Step-by-step guide to stretching Watercolour Paper - my method anyway.

Materials required:

A number of strong wooden boards (the pull of the a full sheet of drying paper is immense) for each size of paper (quarter, half and full Imperial - for the most economical use of the paper). I have boards dedicated to each size.

Watercolour Paper:
Cut to the size (if needed).

Brown Gum Paper Tape:
50mm/2" wide.
Note: masking tape is not really strong enough for larger/thicker sheets.
An alternative is to use a staple gun and staple around the edges.

Tray or Bath:
Needs to be bigger than the sheet of paper

Enough to cover paper

Place a sheet of watercolour paper (fully submerged) in a bath (or tray) of cold water for a few minutes (10 to 25 at the most, give heavy paper near the upper end of this time). The paper needs time to expand.

While the paper is soaking cut the gum tape to a length longer than the paper.

Check the board is free from any protrusions/dirt that 'will' show when the paper is dry.

Remove the paper from the water and hold vertical while the majority of the water drains off.

Then place the paper centrally on the board.

To wet the gum tape, dip one of the four pieces into the water and then lift out of the water and holding one end, using your other hand run the full length of the tape between two fingers stopping at the other end (this removes most of the water). Note: most tapes will try to curl at this point but you'll have hold of both ends.

Next place the tape to cover the paper by 15 mm (1/2"). This is best done by positioning one end down on the board while holding the other end clear and then as you lower the second end, line it up with the first end.

Run your hand over the tape to push it down onto board and paper. Repeat for the other three sides.

Leave the board flat in a location that is away from being walked on/over, anything jumping on it (pets etc) or near a heat source (it needs to dry slowly for a number of hours - best overnight). This time factor is the main reason for having a number of boards with paper stretched and ready for painting. And yes, the odd error will happen, tape splitting etc, even after years of practice.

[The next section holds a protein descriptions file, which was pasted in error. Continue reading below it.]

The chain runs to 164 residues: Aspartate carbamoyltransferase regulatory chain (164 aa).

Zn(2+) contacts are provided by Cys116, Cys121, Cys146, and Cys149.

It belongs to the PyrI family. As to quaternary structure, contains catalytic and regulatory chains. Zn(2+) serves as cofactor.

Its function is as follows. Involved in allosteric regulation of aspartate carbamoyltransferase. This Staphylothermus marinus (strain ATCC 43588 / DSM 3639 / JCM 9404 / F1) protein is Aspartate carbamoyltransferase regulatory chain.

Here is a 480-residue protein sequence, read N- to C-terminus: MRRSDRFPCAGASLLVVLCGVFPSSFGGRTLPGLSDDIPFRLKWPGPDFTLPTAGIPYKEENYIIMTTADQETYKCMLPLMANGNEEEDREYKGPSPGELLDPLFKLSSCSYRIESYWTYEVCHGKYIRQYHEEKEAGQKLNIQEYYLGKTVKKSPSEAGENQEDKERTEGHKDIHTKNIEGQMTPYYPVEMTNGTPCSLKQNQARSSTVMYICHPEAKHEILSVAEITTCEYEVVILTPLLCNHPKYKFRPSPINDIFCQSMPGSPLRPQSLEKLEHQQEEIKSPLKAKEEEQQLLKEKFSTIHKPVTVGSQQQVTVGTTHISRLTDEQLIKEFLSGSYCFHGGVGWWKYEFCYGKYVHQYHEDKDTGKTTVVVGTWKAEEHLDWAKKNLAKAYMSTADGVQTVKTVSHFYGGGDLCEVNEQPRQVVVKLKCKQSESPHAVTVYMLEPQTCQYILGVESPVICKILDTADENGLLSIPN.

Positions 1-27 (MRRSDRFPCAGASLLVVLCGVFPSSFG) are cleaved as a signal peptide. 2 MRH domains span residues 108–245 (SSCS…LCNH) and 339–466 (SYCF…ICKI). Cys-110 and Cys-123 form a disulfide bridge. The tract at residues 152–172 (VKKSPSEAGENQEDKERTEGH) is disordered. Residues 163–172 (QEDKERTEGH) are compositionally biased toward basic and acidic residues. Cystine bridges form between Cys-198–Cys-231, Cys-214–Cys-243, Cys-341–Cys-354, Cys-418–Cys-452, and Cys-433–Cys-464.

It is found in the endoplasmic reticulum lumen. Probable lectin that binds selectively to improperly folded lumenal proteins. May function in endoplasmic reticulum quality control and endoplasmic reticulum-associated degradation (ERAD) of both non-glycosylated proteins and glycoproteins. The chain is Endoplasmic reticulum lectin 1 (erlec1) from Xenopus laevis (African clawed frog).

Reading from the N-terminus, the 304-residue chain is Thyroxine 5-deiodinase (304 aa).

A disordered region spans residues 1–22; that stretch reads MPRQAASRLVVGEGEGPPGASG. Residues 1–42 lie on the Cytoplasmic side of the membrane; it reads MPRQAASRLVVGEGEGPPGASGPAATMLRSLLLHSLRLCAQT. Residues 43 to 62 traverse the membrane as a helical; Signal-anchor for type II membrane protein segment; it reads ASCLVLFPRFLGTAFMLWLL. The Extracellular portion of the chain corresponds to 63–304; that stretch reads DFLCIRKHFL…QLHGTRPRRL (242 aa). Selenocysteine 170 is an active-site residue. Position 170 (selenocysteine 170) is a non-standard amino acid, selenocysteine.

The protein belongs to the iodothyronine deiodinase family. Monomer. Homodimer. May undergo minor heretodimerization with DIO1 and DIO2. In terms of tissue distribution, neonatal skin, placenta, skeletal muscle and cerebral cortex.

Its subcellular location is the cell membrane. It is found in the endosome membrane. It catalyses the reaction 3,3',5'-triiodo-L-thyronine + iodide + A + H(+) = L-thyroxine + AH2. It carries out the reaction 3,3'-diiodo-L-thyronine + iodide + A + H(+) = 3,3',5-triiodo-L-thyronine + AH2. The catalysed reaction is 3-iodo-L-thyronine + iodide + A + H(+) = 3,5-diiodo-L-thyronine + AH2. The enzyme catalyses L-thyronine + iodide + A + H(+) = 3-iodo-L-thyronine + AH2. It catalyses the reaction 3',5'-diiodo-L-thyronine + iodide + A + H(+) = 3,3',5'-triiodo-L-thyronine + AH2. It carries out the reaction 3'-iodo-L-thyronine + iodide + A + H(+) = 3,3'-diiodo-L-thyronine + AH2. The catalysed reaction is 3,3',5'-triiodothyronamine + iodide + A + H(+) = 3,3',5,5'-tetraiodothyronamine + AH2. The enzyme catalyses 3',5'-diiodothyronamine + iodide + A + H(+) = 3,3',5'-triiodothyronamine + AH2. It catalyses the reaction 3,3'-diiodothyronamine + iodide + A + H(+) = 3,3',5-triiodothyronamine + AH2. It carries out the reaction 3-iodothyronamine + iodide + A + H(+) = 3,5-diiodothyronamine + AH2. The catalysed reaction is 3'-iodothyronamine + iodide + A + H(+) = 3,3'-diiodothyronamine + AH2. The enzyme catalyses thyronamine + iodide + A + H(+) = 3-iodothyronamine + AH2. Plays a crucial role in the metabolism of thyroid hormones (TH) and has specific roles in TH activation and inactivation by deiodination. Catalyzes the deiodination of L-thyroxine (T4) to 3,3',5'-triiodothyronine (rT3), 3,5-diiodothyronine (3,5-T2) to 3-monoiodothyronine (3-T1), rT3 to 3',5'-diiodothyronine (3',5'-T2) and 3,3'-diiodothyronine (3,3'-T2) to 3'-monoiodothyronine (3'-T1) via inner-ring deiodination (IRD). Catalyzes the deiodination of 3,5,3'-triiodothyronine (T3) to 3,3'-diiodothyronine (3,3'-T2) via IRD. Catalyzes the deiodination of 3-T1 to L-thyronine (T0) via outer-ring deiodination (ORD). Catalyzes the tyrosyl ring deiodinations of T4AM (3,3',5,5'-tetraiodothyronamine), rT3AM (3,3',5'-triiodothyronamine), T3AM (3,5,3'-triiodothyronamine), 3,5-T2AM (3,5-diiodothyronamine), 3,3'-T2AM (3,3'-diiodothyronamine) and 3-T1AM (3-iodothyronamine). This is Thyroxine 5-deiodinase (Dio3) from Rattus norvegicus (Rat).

Paper and Gum Tape Removal:
With a sharp knife, run it around the very edge/lip of the paper (cutting through the gum tape only). Do one of the long edges first, then a short edge to release some of the tension. While cutting, the gum tape may, split or crack due to the release of the tension (it is normal).

When the watercolour paper has been removed a small lip is left on the gum tape that's remained stuck to the board allowing you to pull most of the tape off (pull from lip edge side across the width of the tape - inside to outside).

I leave the rest on until six or more painting have been done, but only if the previous layers of tape are solid. Not only does it provide a guide for the placing of the tape for the next painting (using one size of painting on each board) but is easier to remove when there's more layers.

For a total removal of all the gum tape from the board, soak in water, which can be done in between each painting.

The gum tape remaining around the painting border can be removed by cutting it off.